Even for agencies who might not be in charge of a particular page, being able to talk about what’s engaging on Facebook is a valuable tool. If you’re pitching a new company for their business and Facebook is a topic of interest, ContentAide could give you the means to bring valuable data and insights, including what the competition is doing.
Also, don’t forget about your own internal social media efforts. Agencies compete with each other as well. So having a report for your own agency could be very valuable.
RaceTalk: Are you concerned about Facebook developing their own platform to provide companies with this type of data, or do you not see them sharing this type of information with anyone besides each page’s administrators?
CB: I don’t think it’s in the best interests of Facebook to build out their insights features to include other pages. That could be a deterrent for people and companies to get involved with Facebook. Facebook also doesn’t have our algorithm.
RaceTalk: Do you have plans to expand ContentAide to other social networks and platforms beyond Facebook?
CB: Yes, our next step is Twitter. As I mentioned before, since it’s a different type of social network than Facebook, we need to make sure we are monitoring, qualifying and delivering the right content to our users.
RaceTalk: Is there anything else you’d like to add?
CB: ContentAide is not trying to replace any professional or agency in the social space, but rather is working to be a valuable aide. We want to help companies, professionals and agencies to make more engaging content to help increase customer interaction and loyalty on Facebook.
Also, we have a 15-day free trial for all new users to test the service. After, subscription options are super reasonable ranging from just $20 a month for one daily report to $200 a month for unlimited access.
Have you heard of Adzookie? Unless you’re really into small-market mobile advertising start-ups, you shouldn’t have. Well friends, prepare yourselves to be introduced to the proud owners of one of the most ineffective and polarizing advertising campaigns in recent memory; which, in turn, is also one of the most creative and brilliant public relations campaigns.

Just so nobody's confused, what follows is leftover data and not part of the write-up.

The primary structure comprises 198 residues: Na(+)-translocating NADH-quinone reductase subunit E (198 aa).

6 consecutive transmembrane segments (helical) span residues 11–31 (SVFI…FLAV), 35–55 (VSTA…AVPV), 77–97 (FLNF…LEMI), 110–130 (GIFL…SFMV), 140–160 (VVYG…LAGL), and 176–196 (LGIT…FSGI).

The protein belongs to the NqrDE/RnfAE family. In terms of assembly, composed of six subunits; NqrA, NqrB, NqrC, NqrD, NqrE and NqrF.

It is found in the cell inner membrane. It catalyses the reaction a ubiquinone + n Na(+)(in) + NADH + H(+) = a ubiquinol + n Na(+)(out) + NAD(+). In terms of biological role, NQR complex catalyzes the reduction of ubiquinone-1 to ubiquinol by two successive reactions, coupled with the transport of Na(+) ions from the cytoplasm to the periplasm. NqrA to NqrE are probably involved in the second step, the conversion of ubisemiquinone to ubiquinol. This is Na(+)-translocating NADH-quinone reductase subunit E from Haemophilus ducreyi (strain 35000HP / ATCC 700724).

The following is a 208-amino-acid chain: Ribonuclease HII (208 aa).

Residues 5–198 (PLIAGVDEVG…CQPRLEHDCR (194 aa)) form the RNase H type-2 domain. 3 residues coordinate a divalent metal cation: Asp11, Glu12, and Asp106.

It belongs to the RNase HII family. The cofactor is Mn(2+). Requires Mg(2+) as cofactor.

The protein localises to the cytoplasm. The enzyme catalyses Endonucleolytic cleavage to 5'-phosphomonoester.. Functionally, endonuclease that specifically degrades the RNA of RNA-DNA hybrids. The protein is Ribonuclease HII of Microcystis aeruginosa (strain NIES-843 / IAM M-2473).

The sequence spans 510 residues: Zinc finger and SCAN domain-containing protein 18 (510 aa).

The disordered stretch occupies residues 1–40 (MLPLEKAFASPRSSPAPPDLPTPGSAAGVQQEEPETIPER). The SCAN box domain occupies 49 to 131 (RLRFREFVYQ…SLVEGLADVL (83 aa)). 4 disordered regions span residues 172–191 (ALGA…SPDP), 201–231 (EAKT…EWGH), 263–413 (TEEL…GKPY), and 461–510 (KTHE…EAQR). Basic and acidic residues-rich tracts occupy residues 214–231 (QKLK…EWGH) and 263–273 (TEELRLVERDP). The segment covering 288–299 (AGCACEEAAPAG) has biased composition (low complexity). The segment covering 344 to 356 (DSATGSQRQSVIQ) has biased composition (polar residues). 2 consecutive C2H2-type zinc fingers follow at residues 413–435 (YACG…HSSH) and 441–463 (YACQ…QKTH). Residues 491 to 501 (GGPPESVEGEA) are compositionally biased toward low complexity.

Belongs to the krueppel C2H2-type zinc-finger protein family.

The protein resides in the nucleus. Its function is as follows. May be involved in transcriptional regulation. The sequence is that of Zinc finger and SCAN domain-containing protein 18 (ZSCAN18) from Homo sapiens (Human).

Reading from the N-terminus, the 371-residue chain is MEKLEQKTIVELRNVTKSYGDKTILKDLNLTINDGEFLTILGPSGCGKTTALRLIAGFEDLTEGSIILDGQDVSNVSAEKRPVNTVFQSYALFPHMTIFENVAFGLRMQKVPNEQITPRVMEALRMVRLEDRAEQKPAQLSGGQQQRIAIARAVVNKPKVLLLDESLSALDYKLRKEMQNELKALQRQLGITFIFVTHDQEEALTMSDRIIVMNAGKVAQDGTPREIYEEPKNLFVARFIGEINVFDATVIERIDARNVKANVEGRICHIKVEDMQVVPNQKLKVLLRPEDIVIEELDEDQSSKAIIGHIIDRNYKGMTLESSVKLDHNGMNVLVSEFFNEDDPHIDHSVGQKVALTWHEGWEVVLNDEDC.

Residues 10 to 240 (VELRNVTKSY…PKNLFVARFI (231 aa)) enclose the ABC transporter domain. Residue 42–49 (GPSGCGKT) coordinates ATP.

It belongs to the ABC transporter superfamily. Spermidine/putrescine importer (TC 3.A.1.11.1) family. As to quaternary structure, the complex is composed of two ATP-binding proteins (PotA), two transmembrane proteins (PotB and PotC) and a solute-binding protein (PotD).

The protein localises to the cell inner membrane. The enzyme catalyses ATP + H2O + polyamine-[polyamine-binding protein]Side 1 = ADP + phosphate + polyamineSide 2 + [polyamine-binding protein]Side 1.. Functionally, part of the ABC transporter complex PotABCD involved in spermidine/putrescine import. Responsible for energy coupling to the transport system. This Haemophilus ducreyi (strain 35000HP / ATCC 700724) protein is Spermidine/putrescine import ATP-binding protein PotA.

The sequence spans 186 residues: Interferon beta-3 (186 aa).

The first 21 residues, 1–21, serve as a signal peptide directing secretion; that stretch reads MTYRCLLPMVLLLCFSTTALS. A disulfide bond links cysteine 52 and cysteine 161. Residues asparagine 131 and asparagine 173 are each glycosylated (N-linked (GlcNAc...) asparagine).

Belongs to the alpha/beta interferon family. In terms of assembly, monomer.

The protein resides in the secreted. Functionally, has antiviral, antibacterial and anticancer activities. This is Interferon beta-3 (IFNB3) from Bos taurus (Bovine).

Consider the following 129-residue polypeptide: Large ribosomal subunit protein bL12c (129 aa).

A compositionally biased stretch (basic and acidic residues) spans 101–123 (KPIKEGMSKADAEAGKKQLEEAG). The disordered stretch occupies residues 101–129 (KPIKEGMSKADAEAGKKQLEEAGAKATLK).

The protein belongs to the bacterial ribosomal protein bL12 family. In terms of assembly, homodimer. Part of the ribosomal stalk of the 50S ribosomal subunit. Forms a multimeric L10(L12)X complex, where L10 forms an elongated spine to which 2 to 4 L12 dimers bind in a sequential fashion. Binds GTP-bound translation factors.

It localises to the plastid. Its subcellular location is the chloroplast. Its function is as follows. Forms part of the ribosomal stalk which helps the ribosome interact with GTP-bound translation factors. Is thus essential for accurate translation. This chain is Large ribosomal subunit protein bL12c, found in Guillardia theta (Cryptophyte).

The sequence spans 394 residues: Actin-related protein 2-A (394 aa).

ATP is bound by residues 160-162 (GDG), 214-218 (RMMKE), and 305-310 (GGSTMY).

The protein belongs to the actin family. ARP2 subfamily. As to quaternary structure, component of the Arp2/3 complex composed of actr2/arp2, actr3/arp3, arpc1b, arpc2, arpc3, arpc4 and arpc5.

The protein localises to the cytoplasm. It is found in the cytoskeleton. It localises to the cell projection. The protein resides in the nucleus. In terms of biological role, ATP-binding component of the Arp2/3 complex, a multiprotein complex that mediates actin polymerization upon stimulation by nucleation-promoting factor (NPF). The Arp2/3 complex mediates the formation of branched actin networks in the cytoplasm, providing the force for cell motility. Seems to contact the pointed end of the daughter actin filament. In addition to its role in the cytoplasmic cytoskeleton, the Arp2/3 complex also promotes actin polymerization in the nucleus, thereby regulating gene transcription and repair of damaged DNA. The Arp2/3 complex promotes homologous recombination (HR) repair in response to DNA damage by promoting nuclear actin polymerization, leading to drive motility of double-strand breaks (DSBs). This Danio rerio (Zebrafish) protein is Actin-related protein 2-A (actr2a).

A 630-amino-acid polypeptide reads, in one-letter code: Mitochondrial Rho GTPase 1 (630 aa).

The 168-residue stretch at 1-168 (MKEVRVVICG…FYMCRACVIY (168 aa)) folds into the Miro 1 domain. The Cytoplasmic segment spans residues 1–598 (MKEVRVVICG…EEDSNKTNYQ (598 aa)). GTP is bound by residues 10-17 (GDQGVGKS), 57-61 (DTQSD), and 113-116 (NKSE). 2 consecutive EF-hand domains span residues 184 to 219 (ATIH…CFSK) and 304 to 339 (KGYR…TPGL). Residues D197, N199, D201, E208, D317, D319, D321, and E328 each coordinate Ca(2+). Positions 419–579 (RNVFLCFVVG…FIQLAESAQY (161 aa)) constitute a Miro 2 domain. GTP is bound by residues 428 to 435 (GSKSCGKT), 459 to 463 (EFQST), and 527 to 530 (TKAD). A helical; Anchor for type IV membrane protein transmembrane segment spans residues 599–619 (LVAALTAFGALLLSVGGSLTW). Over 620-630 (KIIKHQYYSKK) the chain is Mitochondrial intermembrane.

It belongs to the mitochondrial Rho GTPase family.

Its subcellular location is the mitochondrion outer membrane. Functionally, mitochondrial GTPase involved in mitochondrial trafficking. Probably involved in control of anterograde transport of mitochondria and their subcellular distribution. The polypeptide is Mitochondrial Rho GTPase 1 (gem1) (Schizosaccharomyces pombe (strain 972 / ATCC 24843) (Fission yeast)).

Adzookie offers a fairly standard smartphone advertising platform geared towards small businesses,and by taking a look at their website I would say “fairly standard” is just about as accurate of a description of the company you can get.
In late March Adzookie launched their “Paint My House” campaign. The deal works as such: Adzookie will come to your house and repaint every side as a large advertisement for their company (see picture above, which would have caused Grant Wood to stab himself in the eyes with his pitchfork). For as long as the house remains painted, Adzookie will pay your mortgage. Mad Men-style genius? Not quite.
First, let’s examine the rarely-used “house as a billboard” advertising strategy in order to determine its effectiveness. In conclusion, it’s horrible. As an example we’ll take the house pictured above. By its appearance it looks like it is located in suburbia, Anytown-USA; not dissimilar to the area in which I grew up. On an average weekday I would estimate that about 25 different cars drive by that house, and about 80% of them belong to other people that live in the neighborhood. Mathematically that leaves five new people driving by the billboard each day. This number becomes even less when you take into consideration repeat visitors to the road such as friends, nannies, and these guys. Dismissing the increased traffic due to locals who “always knew the Johnsons would do something like this,” what are the chances that you are going to get a person who is driving down that road, who also happens to be a marketing executive, who also happens to be looking for a new mobile advertising platform? That’s a risky ROI when the average American mortgage payment is almost $1,700/month.
Now let’s examine the public relations impact this campaign had on Adzookie. The out of left field nature of the Orange, CA-based company’s plan immediately gained national coverage in major publications such as The Wall Street Journal, CNN, NBC, TIME, and Forbes. CEO Romeo Mendoza had crafted his message perfectly: He and his company were recession-era saviors of those most in need. Oh, and they just happen to also run a mobile advertising company. “We hit a nerve,” he’s quoted as saying in The Wall Street Journal article. “I knew people needed help, but I didn’t know so many. That’s kind of sad. We can’t help everyone, but we can help some.” For most of early-April, Adzookie was the most recognized mobile advertising platform in the country. I, as many others, took the time to write about this once-unknown company. Exposure has gone through the roof (which Adzookie doesn’t really care about because they don’t paint your roof).